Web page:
I have walked that long road to freedom. I have tried not to falter; I have made missteps along the way. But I have discovered the secret that after climbing a great hill, one only finds that there are many more hills to climb. I have taken a moment here to rest, to steal a view of the glorious vista that surrounds me, to look back on the distance I have come. But I can only rest for a moment, for with freedom come responsibilities, and I dare not linger, for my long walk is not ended.
Do not judge me by my successes, judge me by how many times I fell down and got back up again.
We must use time creatively, and forever realize that the time is always ripe to do right.
People must learn to hate, and if they can learn to hate, they can be taught to love, for love comes more naturally to the human heart than its opposite... Man's goodness is a flame that can be hidden but never extinguished.
Your playing small does not serve the world. Who are you not to be great?
I AM THE MASTER OF MY FATE AND THE CAPTAIN OF MY DESTINY.
Sabotage did not involve loss of life, and it offered the best hope for future race relations. Bitterness would be kept to a minimum and, if the policy bore fruit, democratic government could become a reality.
After one has been in prison, it is the small things that one appreciates: being able to take a walk whenever one wants, going into a shop and buying a newspaper, speaking or choosing to remain silent. The simple act of being able to control one's person.
I cannot say for certain if there is such a thing as love at first sight, but I do know that the moment I first glimpsed Winnie Nomzamo, I knew that I wanted to have her as my wife.
Especially for those of us who lived in single cells, you had the time to sit down and think, and we discovered that sitting down just to think is one of the best ways of keeping yourself fresh and able, to be able to address the problems facing you, and you had the opportunity, also, of examining your past.
I realized quickly what Mandela and Tambo meant to ordinary Africans. It was a place where they could come and find a sympathetic ear and a competent ally, a place where they would not be either turned away or cheated, a place where they might actually feel proud to be represented by men of their own skin color.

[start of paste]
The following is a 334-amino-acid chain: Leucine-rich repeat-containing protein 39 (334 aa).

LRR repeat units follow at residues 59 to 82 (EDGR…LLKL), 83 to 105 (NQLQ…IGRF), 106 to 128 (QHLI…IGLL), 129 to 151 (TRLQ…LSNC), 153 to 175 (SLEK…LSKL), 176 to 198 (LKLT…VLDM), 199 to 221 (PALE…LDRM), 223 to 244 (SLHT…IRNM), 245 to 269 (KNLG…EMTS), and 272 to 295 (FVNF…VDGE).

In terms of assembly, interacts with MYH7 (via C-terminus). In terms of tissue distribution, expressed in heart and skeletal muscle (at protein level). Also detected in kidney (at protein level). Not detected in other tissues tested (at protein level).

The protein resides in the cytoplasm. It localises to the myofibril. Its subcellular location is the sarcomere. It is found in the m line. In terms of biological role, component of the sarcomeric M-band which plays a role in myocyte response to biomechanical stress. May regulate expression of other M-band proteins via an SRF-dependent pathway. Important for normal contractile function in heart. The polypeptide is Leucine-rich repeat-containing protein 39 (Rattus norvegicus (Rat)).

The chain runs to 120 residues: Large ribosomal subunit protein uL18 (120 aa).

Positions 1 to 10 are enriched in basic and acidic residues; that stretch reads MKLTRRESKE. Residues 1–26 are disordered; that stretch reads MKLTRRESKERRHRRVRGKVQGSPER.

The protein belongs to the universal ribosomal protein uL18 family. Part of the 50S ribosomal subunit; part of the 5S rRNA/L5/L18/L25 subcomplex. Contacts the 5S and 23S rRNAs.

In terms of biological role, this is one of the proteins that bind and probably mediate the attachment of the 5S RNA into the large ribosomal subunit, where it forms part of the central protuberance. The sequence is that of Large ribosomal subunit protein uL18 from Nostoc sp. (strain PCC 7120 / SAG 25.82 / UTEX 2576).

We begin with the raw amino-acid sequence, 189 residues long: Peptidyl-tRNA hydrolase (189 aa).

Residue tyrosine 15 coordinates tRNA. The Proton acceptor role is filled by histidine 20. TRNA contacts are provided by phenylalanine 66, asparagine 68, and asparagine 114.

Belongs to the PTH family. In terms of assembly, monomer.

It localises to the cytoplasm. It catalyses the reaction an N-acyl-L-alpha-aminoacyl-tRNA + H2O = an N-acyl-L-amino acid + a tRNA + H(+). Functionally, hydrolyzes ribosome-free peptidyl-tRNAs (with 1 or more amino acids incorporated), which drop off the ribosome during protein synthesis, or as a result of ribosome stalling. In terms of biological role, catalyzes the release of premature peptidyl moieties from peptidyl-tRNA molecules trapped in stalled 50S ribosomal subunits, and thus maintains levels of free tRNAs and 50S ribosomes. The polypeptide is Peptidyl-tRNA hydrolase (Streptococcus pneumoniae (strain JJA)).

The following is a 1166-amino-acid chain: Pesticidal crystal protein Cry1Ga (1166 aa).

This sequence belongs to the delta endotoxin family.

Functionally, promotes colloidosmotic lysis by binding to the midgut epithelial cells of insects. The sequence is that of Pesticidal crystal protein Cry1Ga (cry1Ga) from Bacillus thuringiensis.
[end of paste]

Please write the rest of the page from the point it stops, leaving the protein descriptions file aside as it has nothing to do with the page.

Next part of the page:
I was first imprisoned in Pretoria, and then, thereafter, I was taken to Robben Island. I stayed there for a couple of weeks. I was taken back to Pretoria when I was charged in the Rivonia trial, when I was then sent to Robben Island for life.
Apart from life, a strong constitution, and an abiding connection to the Thembu royal house, the only thing my father bestowed upon me at birth was a name, Rolihlahla.
I would wear the blue overalls of the fieldworker and often wore round, rimless glasses known as Mazzawati teaglasses. I had a car, and I wore a chauffeur's cap with my overalls. The pose of chauffeur was convenient because I could travel under the pretext of driving my master's car.
The education I received was a British education, in which British ideas, British culture, British institutions, were automatically assumed to be superior. There was no such thing as African culture.
As an attorney, I could be rather flamboyant in court. I did not act as though I were a black man in a white man's court, but as if everyone else - white and black - was a guest in my court. When trying a case, I often made sweeping gestures and used high-flown language.
On the first day of school, my teacher, Miss Mdingane, gave each of us an English name and said that from thenceforth that was the name we would answer to in school. This was the custom among Africans in those days and was undoubtedly due to the British bias of our education.
We pledge ourselves to liberate all our people from the continuing bondage of poverty, deprivation, suffering, gender and other discrimination.